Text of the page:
At Temple Rodef Shalom, a big, happy social project

Karen Ram and her son Isaac. Photo by Florence Kittiver

More than 700 area kids shopped for holiday gifts for their loved ones by the time doors closed on Sunday, raising thousands for charity. This was made possible by Judy’s Place, an annual holiday shop hosted by Temple Rodef Shalom in Falls Church, where children can shop safely and with help from adults.

“It’s a safe place for them. Parents can drop them off and they don’t have to worry about the mall,” said Jackie Rockman, co-vice president of fundraising for the Women of Temple Rodef Shalom.

Each year Rockman and a team of volunteers spend hours buying gifts to stock the shop, wrap the gifts and help children discover the joy in shopping for and giving to the people they care about.

At the wrapping party are, from left, Valerie Houchin, Liz Allen and Jackie Rockman. Photo by Florence Kittiver

In the end, more than 2,000 gifts are prepared for the shop each year. The volunteers team up to throw “wrapping parties.”

“Everybody brings a snack, a dish, something. We spend so many hours together, they love talking and eating. It’s great. I love the project because I’m super social and it brings everybody from the whole temple in,” Rockman said.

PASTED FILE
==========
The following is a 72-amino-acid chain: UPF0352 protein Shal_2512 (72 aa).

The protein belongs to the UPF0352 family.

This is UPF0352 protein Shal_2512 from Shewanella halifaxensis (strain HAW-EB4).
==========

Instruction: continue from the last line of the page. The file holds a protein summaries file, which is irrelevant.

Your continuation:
All of the funds raised by the shop go to support charity. While that’s one important part of the fundraiser, it also gives the synagogue community a boost.

“The kids have the best time,” Rockman said. “They’re so excited they can give their parents wrapped gifts. The community comes, even people that aren’t Jewish. I love that it’s this big, happy social project.”

Judy’s Place was originally called the “Children’s Holiday Shop” when it was founded in 1985 by member Judy Goldstein. It was renamed Judy’s Place after her death in 1997.

Rockman said that because grownups aren’t omniscient, she relies on her own children, ages 5, 10 and 13, to stay ahead of trends and inform her about what other children are looking to get as gifts.

“This year it was Squishmallows, that was the big one,” Rockman said, referring the line of collectible plush animal toys.

Rick Skigen with his sons Evan and Max. Photo by Florence Kittiver

Other popular items this year included air hockey tables, binoculars and a TikTok cookbook. But, it’s not all commercial. The temple supports families in need with gift certificates and doesn’t worry too much if one or two children go a little over budget. According to Rockman, the importance of the shop is in its connection to the community and teaching children.

“We like to give them change, even if they went a little over budget,” Rockman said, explaining that having change helps the kids learn about responsibility and money, which is another function of Judy’s Place.

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For more on Judy’s Place, see here and here.

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